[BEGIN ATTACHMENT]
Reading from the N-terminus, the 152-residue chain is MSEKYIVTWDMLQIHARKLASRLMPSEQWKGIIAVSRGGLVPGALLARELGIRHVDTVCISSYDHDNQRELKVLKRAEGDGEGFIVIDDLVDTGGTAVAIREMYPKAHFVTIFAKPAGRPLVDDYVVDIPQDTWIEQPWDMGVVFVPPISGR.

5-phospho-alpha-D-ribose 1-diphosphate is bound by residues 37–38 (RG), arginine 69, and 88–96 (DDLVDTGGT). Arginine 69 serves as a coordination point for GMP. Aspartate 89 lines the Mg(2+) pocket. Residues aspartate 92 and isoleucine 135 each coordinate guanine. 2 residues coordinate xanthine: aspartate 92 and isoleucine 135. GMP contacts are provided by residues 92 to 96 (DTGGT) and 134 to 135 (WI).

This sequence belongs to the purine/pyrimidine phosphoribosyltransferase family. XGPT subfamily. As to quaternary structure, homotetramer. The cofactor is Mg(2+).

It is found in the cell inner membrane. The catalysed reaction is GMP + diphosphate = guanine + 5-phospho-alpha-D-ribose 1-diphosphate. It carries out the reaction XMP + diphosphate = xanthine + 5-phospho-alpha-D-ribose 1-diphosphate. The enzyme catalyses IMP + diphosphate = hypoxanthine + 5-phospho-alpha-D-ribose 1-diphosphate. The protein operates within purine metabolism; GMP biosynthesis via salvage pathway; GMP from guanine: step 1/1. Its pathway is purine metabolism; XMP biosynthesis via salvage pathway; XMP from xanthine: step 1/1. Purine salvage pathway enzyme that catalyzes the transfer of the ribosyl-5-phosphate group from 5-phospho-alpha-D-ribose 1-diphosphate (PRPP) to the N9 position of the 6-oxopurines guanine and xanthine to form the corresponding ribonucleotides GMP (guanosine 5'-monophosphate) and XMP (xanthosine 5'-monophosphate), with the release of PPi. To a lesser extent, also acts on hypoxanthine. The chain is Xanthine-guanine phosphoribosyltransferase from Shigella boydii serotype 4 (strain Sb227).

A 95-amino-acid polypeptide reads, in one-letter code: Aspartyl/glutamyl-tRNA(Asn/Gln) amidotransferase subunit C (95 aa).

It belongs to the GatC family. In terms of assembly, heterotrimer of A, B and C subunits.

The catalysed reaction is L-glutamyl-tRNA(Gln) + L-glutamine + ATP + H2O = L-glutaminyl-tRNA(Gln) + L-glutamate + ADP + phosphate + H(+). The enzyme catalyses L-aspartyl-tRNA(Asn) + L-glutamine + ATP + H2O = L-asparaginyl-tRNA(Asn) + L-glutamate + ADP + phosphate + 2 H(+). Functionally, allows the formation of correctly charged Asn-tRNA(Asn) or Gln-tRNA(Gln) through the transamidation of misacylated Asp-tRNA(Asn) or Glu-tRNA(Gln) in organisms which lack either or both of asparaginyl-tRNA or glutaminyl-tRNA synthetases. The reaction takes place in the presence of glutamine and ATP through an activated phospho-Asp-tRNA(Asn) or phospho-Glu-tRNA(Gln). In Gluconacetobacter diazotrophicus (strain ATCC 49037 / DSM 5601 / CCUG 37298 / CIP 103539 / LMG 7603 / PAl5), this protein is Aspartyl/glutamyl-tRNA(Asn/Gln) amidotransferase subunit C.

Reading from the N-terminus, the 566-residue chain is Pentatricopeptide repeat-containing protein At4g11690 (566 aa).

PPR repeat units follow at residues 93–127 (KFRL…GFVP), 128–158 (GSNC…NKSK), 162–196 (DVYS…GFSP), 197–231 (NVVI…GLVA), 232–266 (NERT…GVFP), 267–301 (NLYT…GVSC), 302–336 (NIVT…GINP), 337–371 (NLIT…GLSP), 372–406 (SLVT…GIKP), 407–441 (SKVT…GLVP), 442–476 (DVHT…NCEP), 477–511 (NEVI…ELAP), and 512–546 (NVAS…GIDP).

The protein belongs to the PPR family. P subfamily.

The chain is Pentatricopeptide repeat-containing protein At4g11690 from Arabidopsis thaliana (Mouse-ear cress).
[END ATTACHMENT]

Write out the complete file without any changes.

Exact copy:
Reading from the N-terminus, the 152-residue chain is MSEKYIVTWDMLQIHARKLASRLMPSEQWKGIIAVSRGGLVPGALLARELGIRHVDTVCISSYDHDNQRELKVLKRAEGDGEGFIVIDDLVDTGGTAVAIREMYPKAHFVTIFAKPAGRPLVDDYVVDIPQDTWIEQPWDMGVVFVPPISGR.

5-phospho-alpha-D-ribose 1-diphosphate is bound by residues 37–38 (RG), arginine 69, and 88–96 (DDLVDTGGT). Arginine 69 serves as a coordination point for GMP. Aspartate 89 lines the Mg(2+) pocket. Residues aspartate 92 and isoleucine 135 each coordinate guanine. 2 residues coordinate xanthine: aspartate 92 and isoleucine 135. GMP contacts are provided by residues 92 to 96 (DTGGT) and 134 to 135 (WI).

This sequence belongs to the purine/pyrimidine phosphoribosyltransferase family. XGPT subfamily. As to quaternary structure, homotetramer. The cofactor is Mg(2+).

It is found in the cell inner membrane. The catalysed reaction is GMP + diphosphate = guanine + 5-phospho-alpha-D-ribose 1-diphosphate. It carries out the reaction XMP + diphosphate = xanthine + 5-phospho-alpha-D-ribose 1-diphosphate. The enzyme catalyses IMP + diphosphate = hypoxanthine + 5-phospho-alpha-D-ribose 1-diphosphate. The protein operates within purine metabolism; GMP biosynthesis via salvage pathway; GMP from guanine: step 1/1. Its pathway is purine metabolism; XMP biosynthesis via salvage pathway; XMP from xanthine: step 1/1. Purine salvage pathway enzyme that catalyzes the transfer of the ribosyl-5-phosphate group from 5-phospho-alpha-D-ribose 1-diphosphate (PRPP) to the N9 position of the 6-oxopurines guanine and xanthine to form the corresponding ribonucleotides GMP (guanosine 5'-monophosphate) and XMP (xanthosine 5'-monophosphate), with the release of PPi. To a lesser extent, also acts on hypoxanthine. The chain is Xanthine-guanine phosphoribosyltransferase from Shigella boydii serotype 4 (strain Sb227).

A 95-amino-acid polypeptide reads, in one-letter code: Aspartyl/glutamyl-tRNA(Asn/Gln) amidotransferase subunit C (95 aa).

It belongs to the GatC family. In terms of assembly, heterotrimer of A, B and C subunits.

The catalysed reaction is L-glutamyl-tRNA(Gln) + L-glutamine + ATP + H2O = L-glutaminyl-tRNA(Gln) + L-glutamate + ADP + phosphate + H(+). The enzyme catalyses L-aspartyl-tRNA(Asn) + L-glutamine + ATP + H2O = L-asparaginyl-tRNA(Asn) + L-glutamate + ADP + phosphate + 2 H(+). Functionally, allows the formation of correctly charged Asn-tRNA(Asn) or Gln-tRNA(Gln) through the transamidation of misacylated Asp-tRNA(Asn) or Glu-tRNA(Gln) in organisms which lack either or both of asparaginyl-tRNA or glutaminyl-tRNA synthetases. The reaction takes place in the presence of glutamine and ATP through an activated phospho-Asp-tRNA(Asn) or phospho-Glu-tRNA(Gln). In Gluconacetobacter diazotrophicus (strain ATCC 49037 / DSM 5601 / CCUG 37298 / CIP 103539 / LMG 7603 / PAl5), this protein is Aspartyl/glutamyl-tRNA(Asn/Gln) amidotransferase subunit C.

Reading from the N-terminus, the 566-residue chain is Pentatricopeptide repeat-containing protein At4g11690 (566 aa).

PPR repeat units follow at residues 93–127 (KFRL…GFVP), 128–158 (GSNC…NKSK), 162–196 (DVYS…GFSP), 197–231 (NVVI…GLVA), 232–266 (NERT…GVFP), 267–301 (NLYT…GVSC), 302–336 (NIVT…GINP), 337–371 (NLIT…GLSP), 372–406 (SLVT…GIKP), 407–441 (SKVT…GLVP), 442–476 (DVHT…NCEP), 477–511 (NEVI…ELAP), and 512–546 (NVAS…GIDP).

The protein belongs to the PPR family. P subfamily.

The chain is Pentatricopeptide repeat-containing protein At4g11690 from Arabidopsis thaliana (Mouse-ear cress).